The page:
Report On Business® Roundup: February Manufacturing PMI®

By Dan Zeiger

The theme of the Manufacturing ISM® Report On Business® data for February is that the coronavirus pandemic is on the wane (at least for now), meaning that many of the impediments to production and supplier deliveries should be less imposing in March, just in time for the usual spring acceleration in U.S. factory activity.

The Manufacturing PMI® of 58.6 percent and subindex readings do not fully reflect the latest in the parade of supply chain-impacting global events since 2017: Russia’s invasion of Ukraine, which began last week. However, while it will impact some supply flows and especially commodity prices, the conflict does not change the short-term prognosis for the U.S. manufacturing sector, said Timothy R. Fiore, CPSM, C.P.M., Chair of the Institute for Supply Management® Manufacturing Business Survey Committee.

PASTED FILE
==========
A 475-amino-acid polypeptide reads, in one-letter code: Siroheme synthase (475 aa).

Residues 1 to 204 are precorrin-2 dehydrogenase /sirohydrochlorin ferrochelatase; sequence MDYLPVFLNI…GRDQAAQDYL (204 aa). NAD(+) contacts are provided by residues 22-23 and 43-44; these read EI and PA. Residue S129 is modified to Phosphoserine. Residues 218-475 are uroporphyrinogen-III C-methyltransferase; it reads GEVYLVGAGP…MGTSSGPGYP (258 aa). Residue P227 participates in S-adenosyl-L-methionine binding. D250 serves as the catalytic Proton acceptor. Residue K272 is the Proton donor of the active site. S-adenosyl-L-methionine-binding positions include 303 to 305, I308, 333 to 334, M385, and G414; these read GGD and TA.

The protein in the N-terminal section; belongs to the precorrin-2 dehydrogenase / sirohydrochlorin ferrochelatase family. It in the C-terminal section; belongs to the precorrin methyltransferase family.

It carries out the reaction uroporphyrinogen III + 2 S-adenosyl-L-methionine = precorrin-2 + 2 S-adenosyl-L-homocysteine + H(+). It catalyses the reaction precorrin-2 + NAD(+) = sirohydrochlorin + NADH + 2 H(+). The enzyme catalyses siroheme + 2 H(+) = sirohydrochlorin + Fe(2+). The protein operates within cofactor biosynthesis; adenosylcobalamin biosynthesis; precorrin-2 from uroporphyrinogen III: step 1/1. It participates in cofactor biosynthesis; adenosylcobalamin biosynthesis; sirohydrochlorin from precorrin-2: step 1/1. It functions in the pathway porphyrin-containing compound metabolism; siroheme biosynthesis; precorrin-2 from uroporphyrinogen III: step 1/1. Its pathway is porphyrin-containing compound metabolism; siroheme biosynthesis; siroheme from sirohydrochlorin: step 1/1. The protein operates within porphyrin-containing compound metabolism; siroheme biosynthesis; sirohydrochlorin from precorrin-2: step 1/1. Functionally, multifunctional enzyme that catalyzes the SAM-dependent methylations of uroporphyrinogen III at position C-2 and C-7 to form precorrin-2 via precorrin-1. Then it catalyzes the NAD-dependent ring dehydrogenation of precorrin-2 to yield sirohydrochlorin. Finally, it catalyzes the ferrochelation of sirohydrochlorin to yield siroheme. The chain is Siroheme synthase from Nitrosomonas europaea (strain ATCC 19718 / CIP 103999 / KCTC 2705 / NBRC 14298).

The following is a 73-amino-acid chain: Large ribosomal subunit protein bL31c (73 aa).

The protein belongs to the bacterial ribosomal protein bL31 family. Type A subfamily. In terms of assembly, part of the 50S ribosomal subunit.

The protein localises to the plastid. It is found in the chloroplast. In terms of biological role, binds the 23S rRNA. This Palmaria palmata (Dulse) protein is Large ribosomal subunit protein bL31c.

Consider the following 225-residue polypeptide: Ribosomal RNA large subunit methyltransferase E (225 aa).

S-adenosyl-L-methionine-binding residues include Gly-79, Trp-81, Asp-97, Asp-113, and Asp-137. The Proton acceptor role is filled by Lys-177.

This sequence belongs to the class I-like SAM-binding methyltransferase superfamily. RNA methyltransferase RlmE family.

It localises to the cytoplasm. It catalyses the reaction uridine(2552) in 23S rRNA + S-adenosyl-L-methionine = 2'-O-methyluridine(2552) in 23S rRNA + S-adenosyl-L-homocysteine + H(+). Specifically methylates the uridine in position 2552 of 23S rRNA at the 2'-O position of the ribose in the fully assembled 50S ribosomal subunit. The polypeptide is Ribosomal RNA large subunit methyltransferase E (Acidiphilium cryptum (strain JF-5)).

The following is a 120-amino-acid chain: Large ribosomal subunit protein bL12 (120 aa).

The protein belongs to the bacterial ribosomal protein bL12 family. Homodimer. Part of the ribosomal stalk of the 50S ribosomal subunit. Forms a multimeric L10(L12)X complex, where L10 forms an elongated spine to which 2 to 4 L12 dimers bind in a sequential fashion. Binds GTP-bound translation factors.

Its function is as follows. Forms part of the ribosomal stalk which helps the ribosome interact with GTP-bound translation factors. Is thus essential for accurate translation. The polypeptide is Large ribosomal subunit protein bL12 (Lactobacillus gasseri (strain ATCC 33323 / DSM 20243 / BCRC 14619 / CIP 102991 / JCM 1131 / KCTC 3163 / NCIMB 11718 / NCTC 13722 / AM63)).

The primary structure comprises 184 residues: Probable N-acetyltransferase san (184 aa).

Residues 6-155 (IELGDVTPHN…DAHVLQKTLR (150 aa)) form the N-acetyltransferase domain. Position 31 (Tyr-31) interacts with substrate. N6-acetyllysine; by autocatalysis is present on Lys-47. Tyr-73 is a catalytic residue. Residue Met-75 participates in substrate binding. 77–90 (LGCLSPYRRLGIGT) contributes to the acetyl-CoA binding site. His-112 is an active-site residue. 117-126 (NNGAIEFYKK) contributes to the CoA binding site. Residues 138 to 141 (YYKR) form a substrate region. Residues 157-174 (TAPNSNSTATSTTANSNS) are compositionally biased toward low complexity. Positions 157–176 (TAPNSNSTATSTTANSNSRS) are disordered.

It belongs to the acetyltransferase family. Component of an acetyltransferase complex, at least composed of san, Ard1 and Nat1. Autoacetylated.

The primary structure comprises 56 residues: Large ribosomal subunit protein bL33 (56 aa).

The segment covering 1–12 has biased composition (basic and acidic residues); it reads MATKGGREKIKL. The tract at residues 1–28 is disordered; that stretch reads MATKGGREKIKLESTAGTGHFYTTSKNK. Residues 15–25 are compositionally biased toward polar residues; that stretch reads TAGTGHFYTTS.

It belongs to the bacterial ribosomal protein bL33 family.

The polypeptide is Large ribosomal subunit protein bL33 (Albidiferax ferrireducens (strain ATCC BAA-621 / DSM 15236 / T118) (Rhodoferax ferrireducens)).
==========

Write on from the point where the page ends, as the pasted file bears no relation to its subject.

“Ukraine isn’t really all that integrated in international commerce, nor is Russia, other than energy, food and, to some extent, aluminum,” Fiore told a conference call of reporters on Tuesday. “I think we've been facing some pretty strong headwinds with aluminum, and I expect that to probably get worse. But I don’t see it as dragging down the U.S. manufacturing expansion. It might provide a headwind like (the COVID-19 omicron variant) did in December and January, but I don't see it providing a significant headwind.”

If the Russia-Ukraine conflict impacts factories, it will be over the long term, Fiore said. Meanwhile, a two-year pandemic headache for manufacturing appears to be receding, as the seven-day rolling average of new COVID-19 cases in the U.S. was 64,276 on Monday — the lowest since July, according to data compiled by The New York Times.

The omicron variant contributed to labor and materials shortages that held back production growth in December and January. The Production Index increased for the first time in three months, up 0.7 percentage point to 58.5 percent. Supplier delivery obstacles should ease after across-the-board record lead times were recorded in February.